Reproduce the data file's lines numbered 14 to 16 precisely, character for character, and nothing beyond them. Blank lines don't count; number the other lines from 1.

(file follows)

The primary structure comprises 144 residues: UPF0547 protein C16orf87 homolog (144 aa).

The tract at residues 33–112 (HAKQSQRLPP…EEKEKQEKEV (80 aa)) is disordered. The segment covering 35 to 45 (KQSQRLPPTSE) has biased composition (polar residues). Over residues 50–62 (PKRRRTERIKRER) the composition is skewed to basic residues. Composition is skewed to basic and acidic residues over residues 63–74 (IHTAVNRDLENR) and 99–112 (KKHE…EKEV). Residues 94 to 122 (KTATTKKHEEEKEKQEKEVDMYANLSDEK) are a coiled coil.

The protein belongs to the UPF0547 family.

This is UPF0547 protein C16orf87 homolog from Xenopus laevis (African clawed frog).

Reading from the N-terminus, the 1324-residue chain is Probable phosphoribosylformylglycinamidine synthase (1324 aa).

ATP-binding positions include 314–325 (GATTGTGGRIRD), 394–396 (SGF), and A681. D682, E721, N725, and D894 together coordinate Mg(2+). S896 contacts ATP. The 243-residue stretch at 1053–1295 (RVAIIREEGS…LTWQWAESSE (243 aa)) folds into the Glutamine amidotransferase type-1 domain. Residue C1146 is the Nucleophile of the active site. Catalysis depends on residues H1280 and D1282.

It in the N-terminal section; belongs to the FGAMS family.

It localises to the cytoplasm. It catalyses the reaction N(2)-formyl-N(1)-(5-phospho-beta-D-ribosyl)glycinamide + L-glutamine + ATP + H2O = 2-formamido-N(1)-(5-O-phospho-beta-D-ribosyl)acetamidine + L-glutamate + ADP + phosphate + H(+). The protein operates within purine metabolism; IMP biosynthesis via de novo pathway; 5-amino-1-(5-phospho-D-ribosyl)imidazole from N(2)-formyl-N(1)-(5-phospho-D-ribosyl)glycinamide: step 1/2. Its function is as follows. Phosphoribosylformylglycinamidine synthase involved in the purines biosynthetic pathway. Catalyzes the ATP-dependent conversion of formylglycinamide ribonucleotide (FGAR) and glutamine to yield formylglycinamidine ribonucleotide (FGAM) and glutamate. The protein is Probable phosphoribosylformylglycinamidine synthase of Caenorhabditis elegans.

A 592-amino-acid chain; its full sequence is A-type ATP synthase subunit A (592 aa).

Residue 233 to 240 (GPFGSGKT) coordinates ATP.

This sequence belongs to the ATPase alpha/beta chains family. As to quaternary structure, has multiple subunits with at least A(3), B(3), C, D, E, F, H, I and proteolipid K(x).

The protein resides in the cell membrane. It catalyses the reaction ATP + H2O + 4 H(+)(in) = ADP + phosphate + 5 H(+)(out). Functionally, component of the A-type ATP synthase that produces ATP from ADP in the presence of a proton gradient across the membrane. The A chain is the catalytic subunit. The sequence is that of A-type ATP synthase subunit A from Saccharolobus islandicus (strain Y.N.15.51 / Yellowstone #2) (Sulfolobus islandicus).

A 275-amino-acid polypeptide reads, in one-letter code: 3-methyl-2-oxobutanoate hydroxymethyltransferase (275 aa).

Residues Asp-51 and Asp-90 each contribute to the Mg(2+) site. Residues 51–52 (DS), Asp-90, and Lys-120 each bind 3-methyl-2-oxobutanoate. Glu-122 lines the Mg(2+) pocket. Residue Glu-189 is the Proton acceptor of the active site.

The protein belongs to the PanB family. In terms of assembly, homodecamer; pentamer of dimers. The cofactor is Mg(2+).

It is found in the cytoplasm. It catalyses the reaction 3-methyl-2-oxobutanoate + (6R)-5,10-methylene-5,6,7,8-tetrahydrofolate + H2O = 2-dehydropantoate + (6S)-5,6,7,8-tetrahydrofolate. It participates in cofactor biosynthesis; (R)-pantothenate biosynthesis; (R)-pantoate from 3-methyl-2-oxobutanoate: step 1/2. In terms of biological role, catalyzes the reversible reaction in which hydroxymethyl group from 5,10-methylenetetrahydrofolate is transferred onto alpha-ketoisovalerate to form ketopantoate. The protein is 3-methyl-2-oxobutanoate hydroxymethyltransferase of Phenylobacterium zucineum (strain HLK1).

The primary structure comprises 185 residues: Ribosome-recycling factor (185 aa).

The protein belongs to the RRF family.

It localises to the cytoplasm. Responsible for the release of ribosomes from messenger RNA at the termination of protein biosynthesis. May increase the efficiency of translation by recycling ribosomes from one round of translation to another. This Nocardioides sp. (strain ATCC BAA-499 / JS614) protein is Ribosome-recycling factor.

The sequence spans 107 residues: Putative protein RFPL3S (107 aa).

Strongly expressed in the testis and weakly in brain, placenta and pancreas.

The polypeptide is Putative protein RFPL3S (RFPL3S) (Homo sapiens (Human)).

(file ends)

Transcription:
Residues Asp-51 and Asp-90 each contribute to the Mg(2+) site. Residues 51–52 (DS), Asp-90, and Lys-120 each bind 3-methyl-2-oxobutanoate. Glu-122 lines the Mg(2+) pocket. Residue Glu-189 is the Proton acceptor of the active site.

The protein belongs to the PanB family. In terms of assembly, homodecamer; pentamer of dimers. The cofactor is Mg(2+).

It is found in the cytoplasm. It catalyses the reaction 3-methyl-2-oxobutanoate + (6R)-5,10-methylene-5,6,7,8-tetrahydrofolate + H2O = 2-dehydropantoate + (6S)-5,6,7,8-tetrahydrofolate. It participates in cofactor biosynthesis; (R)-pantothenate biosynthesis; (R)-pantoate from 3-methyl-2-oxobutanoate: step 1/2. In terms of biological role, catalyzes the reversible reaction in which hydroxymethyl group from 5,10-methylenetetrahydrofolate is transferred onto alpha-ketoisovalerate to form ketopantoate. The protein is 3-methyl-2-oxobutanoate hydroxymethyltransferase of Phenylobacterium zucineum (strain HLK1).